Mamelodi Flood Victims forced live in a public library for 15 months
For the past fifteen months, the Mamelodi flood victims have lived in a library while they wait for a safer place to call home. Lydia Skosana (38), originally from the Youth View informal settlement, expressed her frustration. She stated that the government and the Tshwane metro seem to have forgotten about their plight, focusing only on those living in informal settlements.
The library, initially meant as a temporary refuge, has become their permanent residence, according to Skosana. She highlighted the need for more care and updates regarding the relocation process, with no privacy available in the library. The flood victims are forced to carry out everyday tasks such as bathing, cooking, and laundry in this shared space. Skosana shared their concerns about the cramped conditions and health risks, especially for the children who often suffer from illnesses and the recent infestation of rats.
As winter sets in, the harsh conditions are taking a toll on their well-being. Samuel Simbini (66) spoke up about the long wait and urged the Tshwane human settlements department to take action on the relocation process. He described the deteriorating conditions, worn-out sponges, and body aches experienced by many. Frustration has led some individuals to rebuild their old shacks along the flood line, tired of empty promises and the alleged corruption that has delayed their relocation.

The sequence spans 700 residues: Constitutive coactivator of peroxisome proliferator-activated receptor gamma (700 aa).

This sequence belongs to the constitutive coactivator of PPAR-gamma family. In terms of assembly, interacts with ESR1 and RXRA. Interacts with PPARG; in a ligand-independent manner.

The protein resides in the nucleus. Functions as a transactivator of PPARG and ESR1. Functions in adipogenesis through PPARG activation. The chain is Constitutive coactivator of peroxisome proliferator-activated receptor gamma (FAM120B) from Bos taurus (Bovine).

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Olga Chauke, a mother of four from the Mavuso informal settlement, pleaded with the government to move them to a safer place. The prevalence of illness among the residents, including the children, is a constant concern.
In response, Tahir Sema, spokesperson for the Gauteng human settlements department, acknowledged the detailed relocation plans and the challenges faced by the Tshwane metro. He assured the community that the relocation process, which includes acquiring land and additional funding, is underway. However, he also mentioned the obstacles of suitable land availability, financial constraints, urbanization pressures, land invasion along flood lines, and the complexities of community consultations.
The province and the metro are currently finalizing funding and necessary approvals for site clearances, relocations, and the provision of essential services. Sema called for patience from the community as the metro endeavours to assist as many flood-affected individuals as possible.
The Mamelodi flood victims endure the hardships of their current living situation, hoping for swift action and a brighter future in a safer environment.
Source: Living in a public library for 15 months
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Picture: Twitter / MogoruTakashi